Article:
So why did I slip up? I know Hotelling’s model fairly well, but I wrote my answer while travelling and unable to access the Economic Journal of 1929. Wondering whether the ice-cream anecdote really was Hotelling’s, I checked accounts of his model on the internet and found the anecdote attributed to him again and again. (As Johnston correctly pointed out, I am by no means the first to make the mistake.) The stakes in this case being rather low, I drafted my column and then forgot about my doubts.

I was a victim of what economists call “informational herding”. Imagine a series of perfectly rational but somewhat lazy economics professors posting accounts of the Hotelling model on the internet. Each professor is unsure of whether the ice-cream story is true or not so each makes his best guess rather than taking the time to make that trip to the library.

If the first two professors are wrong, and include the ice-cream anecdote in their course notes, they set a precedent that it is irrational to ignore. The third professor may recall that Hotelling did not mention ice cream, but rationally doubts his memory when he sees what his colleagues have written. Since he is unsure and reckons that two heads are better than one – and also prefers not to trek to the library – he also includes the anecdote.

Despite the errors and the laziness, everybody involved has behaved rationally. The third professor is correct to believe that his two colleagues are more likely to be right together than he is to be right alone. But the curious thing is that any number of professors may now follow suit, suspecting that the anecdote is bogus but deferring to the collective wisdom of their predecessors.

The same reasoning could apply to people responding to a fire alarm in a large office. Seeing that nobody else is moving, each person is likely to suppress their doubts and stay put. Once the exodus does begin, everyone may pour towards the same exit.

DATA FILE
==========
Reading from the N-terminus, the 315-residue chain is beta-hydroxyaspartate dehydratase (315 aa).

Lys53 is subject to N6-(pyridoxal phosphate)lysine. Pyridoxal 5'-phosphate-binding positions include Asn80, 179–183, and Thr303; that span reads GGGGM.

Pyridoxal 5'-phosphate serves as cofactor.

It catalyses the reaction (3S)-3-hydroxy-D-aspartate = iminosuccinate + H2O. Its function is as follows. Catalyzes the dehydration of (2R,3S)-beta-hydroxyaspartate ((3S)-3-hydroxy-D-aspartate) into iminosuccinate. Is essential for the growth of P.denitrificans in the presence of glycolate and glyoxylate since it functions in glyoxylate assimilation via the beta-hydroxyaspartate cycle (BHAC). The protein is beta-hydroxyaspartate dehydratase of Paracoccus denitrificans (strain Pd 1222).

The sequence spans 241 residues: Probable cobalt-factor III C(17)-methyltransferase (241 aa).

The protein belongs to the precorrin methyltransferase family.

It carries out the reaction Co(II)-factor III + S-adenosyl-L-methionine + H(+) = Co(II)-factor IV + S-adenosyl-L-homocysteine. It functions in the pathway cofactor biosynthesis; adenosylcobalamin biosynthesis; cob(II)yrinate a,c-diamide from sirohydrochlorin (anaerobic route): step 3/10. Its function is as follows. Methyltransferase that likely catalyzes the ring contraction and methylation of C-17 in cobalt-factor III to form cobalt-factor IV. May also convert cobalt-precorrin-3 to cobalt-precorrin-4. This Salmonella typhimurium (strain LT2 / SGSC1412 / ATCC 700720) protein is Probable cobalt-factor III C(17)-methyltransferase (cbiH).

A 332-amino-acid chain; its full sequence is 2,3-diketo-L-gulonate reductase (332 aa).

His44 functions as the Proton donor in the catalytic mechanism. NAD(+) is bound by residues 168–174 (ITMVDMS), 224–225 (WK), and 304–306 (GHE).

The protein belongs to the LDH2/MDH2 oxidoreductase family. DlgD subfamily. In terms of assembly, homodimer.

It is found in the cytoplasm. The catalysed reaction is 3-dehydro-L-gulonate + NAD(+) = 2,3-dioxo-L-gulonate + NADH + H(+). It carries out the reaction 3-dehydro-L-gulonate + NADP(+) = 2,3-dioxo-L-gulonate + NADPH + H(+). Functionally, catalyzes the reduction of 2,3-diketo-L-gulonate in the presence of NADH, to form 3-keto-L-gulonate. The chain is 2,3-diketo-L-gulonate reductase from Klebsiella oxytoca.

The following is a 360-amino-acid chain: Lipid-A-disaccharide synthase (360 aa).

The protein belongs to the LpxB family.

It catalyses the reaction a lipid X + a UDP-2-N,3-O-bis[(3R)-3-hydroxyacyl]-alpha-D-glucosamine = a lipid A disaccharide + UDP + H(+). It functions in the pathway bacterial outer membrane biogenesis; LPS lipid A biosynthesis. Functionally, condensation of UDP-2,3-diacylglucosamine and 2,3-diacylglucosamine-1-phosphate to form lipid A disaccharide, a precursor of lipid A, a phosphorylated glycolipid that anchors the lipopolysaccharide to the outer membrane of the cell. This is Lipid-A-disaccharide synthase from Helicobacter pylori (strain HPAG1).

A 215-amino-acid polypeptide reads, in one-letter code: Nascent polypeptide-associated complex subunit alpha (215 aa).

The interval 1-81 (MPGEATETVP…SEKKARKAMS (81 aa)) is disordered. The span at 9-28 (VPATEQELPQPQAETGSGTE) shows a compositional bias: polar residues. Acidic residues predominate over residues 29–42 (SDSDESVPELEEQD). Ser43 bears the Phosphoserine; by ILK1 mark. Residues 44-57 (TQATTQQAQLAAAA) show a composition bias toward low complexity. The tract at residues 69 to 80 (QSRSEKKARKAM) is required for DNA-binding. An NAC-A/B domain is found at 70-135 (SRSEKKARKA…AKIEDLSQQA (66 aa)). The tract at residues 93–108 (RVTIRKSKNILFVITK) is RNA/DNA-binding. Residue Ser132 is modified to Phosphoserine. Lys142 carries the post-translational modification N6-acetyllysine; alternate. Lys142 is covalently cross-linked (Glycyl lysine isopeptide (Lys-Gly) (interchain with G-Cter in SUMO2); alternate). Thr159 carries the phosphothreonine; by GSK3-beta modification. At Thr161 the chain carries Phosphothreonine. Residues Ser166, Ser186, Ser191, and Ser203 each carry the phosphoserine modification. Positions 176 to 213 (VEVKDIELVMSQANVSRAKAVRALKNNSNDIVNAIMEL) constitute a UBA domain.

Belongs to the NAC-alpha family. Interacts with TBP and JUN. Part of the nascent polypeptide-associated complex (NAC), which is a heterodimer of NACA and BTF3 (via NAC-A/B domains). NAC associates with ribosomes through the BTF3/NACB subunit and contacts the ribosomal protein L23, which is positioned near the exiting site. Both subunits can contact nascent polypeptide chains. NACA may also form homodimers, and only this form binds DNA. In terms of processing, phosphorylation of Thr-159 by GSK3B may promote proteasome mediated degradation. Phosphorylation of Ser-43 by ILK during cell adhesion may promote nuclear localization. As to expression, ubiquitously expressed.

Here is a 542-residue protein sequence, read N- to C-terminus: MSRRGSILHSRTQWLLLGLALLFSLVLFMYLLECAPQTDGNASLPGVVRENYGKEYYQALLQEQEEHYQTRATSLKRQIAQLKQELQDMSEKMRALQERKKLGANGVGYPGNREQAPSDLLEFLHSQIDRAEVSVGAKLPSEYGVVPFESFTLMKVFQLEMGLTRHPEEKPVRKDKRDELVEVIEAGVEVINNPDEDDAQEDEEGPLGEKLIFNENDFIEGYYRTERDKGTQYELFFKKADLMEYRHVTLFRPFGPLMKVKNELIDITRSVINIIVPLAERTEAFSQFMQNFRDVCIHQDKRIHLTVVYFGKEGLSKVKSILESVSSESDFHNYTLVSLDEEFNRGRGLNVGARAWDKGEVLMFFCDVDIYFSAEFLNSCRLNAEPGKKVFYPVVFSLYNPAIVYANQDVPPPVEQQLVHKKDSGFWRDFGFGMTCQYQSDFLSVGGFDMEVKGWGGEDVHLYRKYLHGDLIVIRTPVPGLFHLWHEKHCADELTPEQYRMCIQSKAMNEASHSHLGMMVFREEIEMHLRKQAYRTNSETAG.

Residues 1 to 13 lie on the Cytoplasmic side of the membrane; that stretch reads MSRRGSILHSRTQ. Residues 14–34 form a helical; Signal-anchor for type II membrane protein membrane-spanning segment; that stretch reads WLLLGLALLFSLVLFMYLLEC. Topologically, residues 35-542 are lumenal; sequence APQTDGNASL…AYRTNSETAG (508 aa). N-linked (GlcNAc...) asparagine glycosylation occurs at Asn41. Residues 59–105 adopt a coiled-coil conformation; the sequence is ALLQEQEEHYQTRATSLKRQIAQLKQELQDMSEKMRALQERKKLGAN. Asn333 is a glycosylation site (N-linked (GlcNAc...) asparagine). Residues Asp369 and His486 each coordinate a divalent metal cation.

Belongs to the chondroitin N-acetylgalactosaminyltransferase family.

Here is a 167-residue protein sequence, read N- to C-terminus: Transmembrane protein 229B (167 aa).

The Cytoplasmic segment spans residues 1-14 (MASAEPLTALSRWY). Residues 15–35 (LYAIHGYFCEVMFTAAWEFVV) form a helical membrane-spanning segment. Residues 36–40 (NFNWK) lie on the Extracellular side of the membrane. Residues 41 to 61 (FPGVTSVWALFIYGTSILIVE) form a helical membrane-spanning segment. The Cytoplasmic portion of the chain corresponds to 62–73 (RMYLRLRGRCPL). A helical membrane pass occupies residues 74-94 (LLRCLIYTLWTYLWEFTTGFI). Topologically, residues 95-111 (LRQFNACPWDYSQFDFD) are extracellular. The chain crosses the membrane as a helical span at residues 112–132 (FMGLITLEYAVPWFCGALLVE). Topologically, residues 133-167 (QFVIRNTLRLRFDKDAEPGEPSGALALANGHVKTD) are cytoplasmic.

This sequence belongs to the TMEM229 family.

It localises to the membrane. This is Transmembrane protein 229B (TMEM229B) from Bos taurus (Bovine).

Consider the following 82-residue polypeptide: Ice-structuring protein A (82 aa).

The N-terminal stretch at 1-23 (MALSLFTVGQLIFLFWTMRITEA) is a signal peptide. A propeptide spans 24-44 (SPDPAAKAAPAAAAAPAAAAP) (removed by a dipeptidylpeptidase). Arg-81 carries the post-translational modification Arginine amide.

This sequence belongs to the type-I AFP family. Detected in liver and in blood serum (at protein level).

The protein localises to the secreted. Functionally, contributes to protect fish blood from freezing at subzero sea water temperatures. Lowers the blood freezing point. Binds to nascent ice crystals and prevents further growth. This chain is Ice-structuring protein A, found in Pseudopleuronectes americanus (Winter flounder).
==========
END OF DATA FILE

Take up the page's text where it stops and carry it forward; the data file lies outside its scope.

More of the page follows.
Or consider the success of books such as the Harry Potter series. Millions of people buy such books because millions of other people have bought them. The assumption is that all these other readers can’t be wrong; but the theory of rational herds suggests that only the first few of those readers made an informed decision. Everybody else was relying on the early adopters.

Yet rational herds can quickly change their minds. Everybody knows that the early movers effectively decided the behaviour of the entire herd, because nobody who came later felt confident enough to depart from their decision. That means that if a single commentator did his homework and felt confident enough to dissent, all future professors, book-buyers or office workers would feel similarly confident in following that lead. Just one FT columnist could correct a long-standing myth – if he did his homework properly. SorryFirst published at ft..com.

Hands up if you hate Bono

My colleague Gideon Rachman wants to know what you think of Bono. He’s not a fan. I think Gideon’s being harsh. Of course, Bono is no Tom Waits. But then, neither is Gideon.

7th of September, 2007MarginaliaComments off

Performance Related Pay

Dear Economist,

My boss swears that compensation in our corporation is based upon pay-for-performance. Is that an economic reality?

Bob, Texas

Answer at ft.com, subscription free.

1st of September, 2007Dear EconomistComments off